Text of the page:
I. BACKGROUND OF THE STUDY
This case describes the history and present dilemma facing Wanda Ferragamo and her six children, all of whom are involved in the family business. The House of Ferragamo, a Florence-based maker of high quality Italian clothing and leather good, was founded by Salvatore Ferragamo. Throughout his 57-year career, he achieved a worldwide reputation for comfortable shoes of creativity and the finest quality. Since his death in 1960, Wanda had successfully overseen years of expansion while insisting on family togetherness.
She believed that the family should form a cohesive decision-making body, “like the seven arteries to the heart”.
II. OBJECTIVE OF THE STUDY
The objective of the study is to come up with a strategy that will enable the company to sustain both high quality products and continued growth, specifically doubling the sales over the next five years.
III. AREAS FOR CONSIDERATION
Industry Level Analysis
The luxury goods industry flourished during the booming world economy of the late 1980’s reaching $52 billion by 1990; a rapidly growing class of newly rich consumers seemed willing to pay higher prices for prestigious labels.
Well-known purveyors of high fashion clothing, perfume, and other expensive wares increased production of “exclusive” products and concocted new items to sell, typically under the same upmarket brands.
In a market where even poorly managed luxury firms made a profit, “creativity” and “style”, rather than hardheaded business strategies, were typically viewed as the key to success. As a full-line retailer of luxury goods, Ferragamo’s boutiques competed with the Hermes, Valentino, and Chanel boutiques, often located along the same street. In this environment, Ferragamo’s prices were somewhat lower than the others, reflecting a customer perceived difference in chic and styling.
Salvatore Ferragamo, SpA, was a Florence-based maker of high-quality Italian clothing and leather goods, which began as the small, handmade shoe business of Salvatore Ferragamo. Since his death 30 years earlier, Wanda had presided over the company’s growth, managing the business with her 6 children. Unlike the Gucci or Benetton families, the Ferragamos placed a premium on consensus decision making and had developed the company gradually in order to preserve product quality.
The company was roughly divided into six organizational units, each run by one of the Ferragamo children. As president Wanda was actively involved in both design and administration for the entire business. The three daughters managed design and merchandising for their respective product lines. Fiamma, the eldest, was in charge of women’s shoes and handbags; Giovanna, women’s ready-to-wear (RTW) clothing; Fulvia, the youngest scarves and other accessories. The three brothers focused more on management and administration. Eldest son Ferrucio served as managing director and chief administrator of the company. Middle son Leonardo was responsible for expanding the Ferragamo brand across Europe and Asia, while youngest son Massimo led the U.S. operations as general manager of the Moda Imports subsidiary.
• Wanda Ferragamo was dedicated to maintaining Salvatore’s quality, value, and fairness with employees, suppliers, and customers. • The Ferragamo’s developed the company gradually in order to preserve product quality and focused on consensus decision making. • Provided full range of size and color for each style • Design team worked directly with fabric manufacturers to create special material for its products. • Design synergies: Using same symbol, pattern, or style of its products. • It chose its store sites at very desirable shopping area and required them carried a full line products.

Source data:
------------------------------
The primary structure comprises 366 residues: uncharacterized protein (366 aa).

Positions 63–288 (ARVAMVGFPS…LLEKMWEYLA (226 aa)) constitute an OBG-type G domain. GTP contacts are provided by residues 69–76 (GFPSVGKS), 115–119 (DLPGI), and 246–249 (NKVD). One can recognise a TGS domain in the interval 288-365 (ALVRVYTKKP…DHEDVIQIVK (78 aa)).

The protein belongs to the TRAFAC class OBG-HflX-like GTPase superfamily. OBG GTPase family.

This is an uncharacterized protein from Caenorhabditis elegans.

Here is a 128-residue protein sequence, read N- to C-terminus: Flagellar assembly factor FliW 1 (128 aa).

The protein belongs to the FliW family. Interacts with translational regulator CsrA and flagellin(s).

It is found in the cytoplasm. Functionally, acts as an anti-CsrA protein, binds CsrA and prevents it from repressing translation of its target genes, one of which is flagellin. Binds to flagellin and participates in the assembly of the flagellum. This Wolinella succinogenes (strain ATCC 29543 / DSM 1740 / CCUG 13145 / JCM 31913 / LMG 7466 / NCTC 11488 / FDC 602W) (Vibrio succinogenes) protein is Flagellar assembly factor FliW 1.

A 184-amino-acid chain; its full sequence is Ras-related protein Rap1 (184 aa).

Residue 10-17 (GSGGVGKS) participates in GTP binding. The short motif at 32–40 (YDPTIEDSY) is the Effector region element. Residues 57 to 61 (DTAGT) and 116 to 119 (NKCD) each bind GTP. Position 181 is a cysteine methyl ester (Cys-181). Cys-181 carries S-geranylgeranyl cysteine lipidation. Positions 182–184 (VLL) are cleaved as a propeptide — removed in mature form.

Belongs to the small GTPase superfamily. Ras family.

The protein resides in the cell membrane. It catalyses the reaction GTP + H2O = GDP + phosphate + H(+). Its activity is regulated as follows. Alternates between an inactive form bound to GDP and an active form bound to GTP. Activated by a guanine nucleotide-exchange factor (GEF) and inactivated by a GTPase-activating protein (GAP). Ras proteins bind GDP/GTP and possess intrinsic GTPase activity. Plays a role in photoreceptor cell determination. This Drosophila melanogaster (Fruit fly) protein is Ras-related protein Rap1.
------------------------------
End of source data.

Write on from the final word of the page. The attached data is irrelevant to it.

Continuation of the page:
• Limited understanding of its market and customers.
• Men’s line received only a part-time attention.
• It did not have formalized corporate marketing strategy.
• The decision making was slow.
• Needed to improve interdepartmental communication.
• Strengthen its distribution bases.
• Consumers had high satisfaction to its products.
• Global markets had great potential
• Consumers willing to pay higher price for prestigious labels.
• Hiring consulting firms to restructure the company.
• Competitor’s products were more varied and modern. Their designs are more appealing to younger and fashion-driven market. • Its competitors in women’s clothes: Gucci, Chanel and Hermes • Its competitors on women’s shoes: Joan & David, Jourdan, and Bruno Magli • Its competitor’s in men’s shoes : Cole-Haan and Bally
I therefore conclude that Ferragamo should keep focusing on the global upper class customer by offering quality and luxurious goods and at the same time broaden their strategy in terms of customer age and gender and different product lines.
Revamp organization to bring it in line with chosen strategy.
• Hire management consultants
• Perform organization study to:
✓ Formalize distribution of responsibilities
✓ Improve productivity
✓ Align organizational structure with the general orientation of the company
✓ Perform strategic studies (control and information systems)
Reorganize Men’s Divisions as a prototype for other divisions
• Hire two professional as division directors for Men’s shoes and RTW
Develop a more aggressive marketing concept
• Hire a senior executive with experience in the international luxury goods and fashion industries as marketing director.
The company will have to change significantly to grow in this highly competitive, volatile luxury goods marketplace. Specifically, it must first develop and adhere to a focused brand strategy, and second, create an organizational structure which is more responsive to the market and possibly less dictated by current management’s concerns.
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A Case Study: Salvatore Ferragamo, SpA. (2017, Jan 03). Retrieved from https://studymoose.com/a-case-study-salvatore-ferragamo-spa-essay